JILA Fellow Cindy Regal has helped consult on a new mural placed in Washington Park in Denver, Colorado. The mural, titled Leading Light, loosely alludes to AMO physics, which Regal studies by using laser beams. With bright yellows and vivid pinks, the mural depicts four women interacting with different blue spheres, representing electrons. One woman wears sunglasses, modeled on thelaser goggles that JILAns wear for lab safety. The artist, Amanda Phingbodhipakkiya, found Regal's work captivating. “We share a vision to not only uplift women in STEM and to bring science and our society closer together, but also to foster dynamic and organic relationships with science in everyone, whether or not they choose to become scientists,” the artist said.
Regal and Phingbodhipakkiya were originally connected through the Heising- Simons Foundation. The Foundation funds Phingbodhipakkiya's mural series, called FINDINGS, a public art series dedicated to celebrating women and science. The mural not only uses shadows to inspire awe in the viewer, but also incorporates bold colors to capture the attention. “We all need portals for discovery that invite us to follow our curiosity, and FINDINGS murals, like Leading Light do just that—with a vortex of color, movement, and figures of color harnessing their power to manipulate matter, just as scientists like Cindy are using light to manipulate matter,” Phingbodhipakkiya explained. This mural not only offers a whimsical and beautiful masterpiece to consider but also includes augmented reality (AR) aspects that a user can look at using the FINDINGS app on their phone. The app causes pieces of the mural to digitally move, teaching the viewer about the background of the mural.
For her part, Regal enjoyed helping her research be translated into an artistic medium. “I went down there in August when it was in process, and I met with Amanda and a small art group, and I even got to paint some tiny bits of the mural. I think I managed to stay in the lines,” Regal joked.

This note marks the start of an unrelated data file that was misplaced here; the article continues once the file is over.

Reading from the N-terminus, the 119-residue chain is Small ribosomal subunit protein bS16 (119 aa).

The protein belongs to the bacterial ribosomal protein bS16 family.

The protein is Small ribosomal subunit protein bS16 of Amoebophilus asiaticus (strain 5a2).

Regal worked closely with Phingbodhipakkiya to make sure the accuracy came through in the painting. “Amanda's process is to collaborate with scientists to incorporate bold ideas from different fields of science into the murals,” Regal explained. “And it was exciting to hear that atomic and quantum science in general could be brought to life in her current work.” According to Phingbodhipakkiya: “I consult my scientific partners first, before I make a single mark. It's crucial that we create a narrative together and the work maintains its scientific rigor while also sparking curiosity, imagination, and discovery.” In Leading Light, viewers can see atoms in 2D and 3D lattices, similar to ones studied by JILA Fellows like Regal.
Since being finished in August of 2021, the mural has gotten positive reviews, and raised interesting questions. “The response has been overwhelmingly positive,” Phingbodhipakkiya said. “So many folks have expressed how moving it is to see figures like them represented so powerfully. But because FINDINGS murals also center on women of color, there are always the occasional ‘Where are the men?’ and other racist comments. This tension is important because without these questions and conversations about equity and justice, there is no change. And I am proud that we are bringing these conversations into communities where they need to happen.”
You can find out more about FINDINGS and the other murals here.
Written by Kenna Castleberry, JILA Science Communicator